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I want to know which executable gets executed for any command in bash.


  1. I have firefox installed here /usr/bin/firefox, it is in the $PATH
  2. alias browser=firefox
  3. alias br=browser

Now I want to type something like getexecutable "br" and it should display /usr/bin/firefox

marked as duplicate by Gilles bash Jul 23 '15 at 23:44

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  • I think you're looking for something like type. – saiarcot895 Jul 23 '15 at 21:34
  • type does't recurse through aliases :( – bricklore Jul 23 '15 at 21:49
  • That's not really a thing, though, as you can have multiple commands in an alias, so it doesn't really make sense to say you can recurse through them. You can have something like alias a='echo b; cat c | tac'. Type will do as much as possible; any more, you can write a script to parse the output of type and run type recursively until it's what you want, but prepare for it to break in cases like the one I mentioned above. – Muzer Jul 23 '15 at 22:21
  • You can hit Ctrl-Meta-e to expand aliases on the command line one level each at the time. – jimmij Jul 23 '15 at 22:24

Here's a quick script I wrote further to my comment, that in the SIMPLE case of aliases will work. For anything with arguments/etc., though, it will fail miserably.

while [ "$type" = "aliased" ]; do
    output="$(type "$cmd")"
    type="$(cut -d ' ' -f 3 <<< "$output")"
    cmd="$(cut -d '`' -f 2 <<< "$output" | tr -d \')"
echo "$output"

You will have to (ironically!) alias something to source this, as spawning a subshell will likely remove your local aliases.

  • Imagine alias a=b and alias b=a now a is also an executable in $PATH -- bash will detect the alias loop and execute /usr/bin/a correctly. type will be stuck in a serious loop :D – bricklore Jul 23 '15 at 22:37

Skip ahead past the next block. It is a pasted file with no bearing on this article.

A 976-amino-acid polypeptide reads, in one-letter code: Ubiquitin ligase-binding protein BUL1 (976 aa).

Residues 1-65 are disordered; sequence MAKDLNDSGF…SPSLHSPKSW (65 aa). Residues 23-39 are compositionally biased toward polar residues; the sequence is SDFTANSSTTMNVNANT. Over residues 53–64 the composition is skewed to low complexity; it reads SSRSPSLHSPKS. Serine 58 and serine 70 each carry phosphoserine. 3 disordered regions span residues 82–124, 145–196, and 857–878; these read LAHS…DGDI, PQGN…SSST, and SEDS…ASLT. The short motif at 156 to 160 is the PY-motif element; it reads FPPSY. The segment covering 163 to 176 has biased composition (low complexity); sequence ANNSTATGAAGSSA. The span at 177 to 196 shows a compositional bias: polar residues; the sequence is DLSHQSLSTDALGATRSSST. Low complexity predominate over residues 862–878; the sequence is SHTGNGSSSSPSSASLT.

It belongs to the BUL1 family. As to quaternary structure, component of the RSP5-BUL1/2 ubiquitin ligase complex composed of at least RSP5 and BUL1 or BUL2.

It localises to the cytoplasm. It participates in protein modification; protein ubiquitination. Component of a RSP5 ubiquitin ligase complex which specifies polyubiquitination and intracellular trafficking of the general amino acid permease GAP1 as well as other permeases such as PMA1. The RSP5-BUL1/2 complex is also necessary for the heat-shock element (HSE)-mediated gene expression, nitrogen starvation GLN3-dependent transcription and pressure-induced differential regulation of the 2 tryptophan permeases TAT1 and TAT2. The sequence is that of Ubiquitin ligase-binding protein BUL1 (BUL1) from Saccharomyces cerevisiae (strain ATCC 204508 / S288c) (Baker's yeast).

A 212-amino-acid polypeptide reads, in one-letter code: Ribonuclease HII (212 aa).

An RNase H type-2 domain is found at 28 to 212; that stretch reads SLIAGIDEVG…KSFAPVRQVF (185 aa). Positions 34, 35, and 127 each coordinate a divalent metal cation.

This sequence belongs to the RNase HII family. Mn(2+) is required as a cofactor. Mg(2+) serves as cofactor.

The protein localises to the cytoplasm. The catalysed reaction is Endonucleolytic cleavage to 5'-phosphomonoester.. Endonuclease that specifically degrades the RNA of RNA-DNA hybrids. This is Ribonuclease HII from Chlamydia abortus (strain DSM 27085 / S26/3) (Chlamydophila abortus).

• Indeed; as I said, my script will only work in the simple case, as you seemed only to be considering the simple case there. The complex cases make your question stop making any sense, as I mentioned in my comment to your question! – Muzer Jul 23 '15 at 22:38
  • Yeah - I need this to prevent any firefox or other applications from being executed. And this without modifing /usr/bin in any way... I just dont want them. – bricklore Jul 23 '15 at 22:40
  • Can't you just alias firefox to false or something? (Assuming we're talking about times when aliases would be honoured, ie in places in the shell). If you want to stop firefox from being executed in the more general case without modifying /usr/bin at all, I'm not sure that's actually possible. All you can do is plug up some of the more obvious ways it could be executed. – Muzer Jul 23 '15 at 22:51
  • Yeah I thought getting the executable and preventing the execution would be more roboust. But anyway I think you're right, it might not be possible the way i would like it to be – bricklore Jul 23 '15 at 22:56

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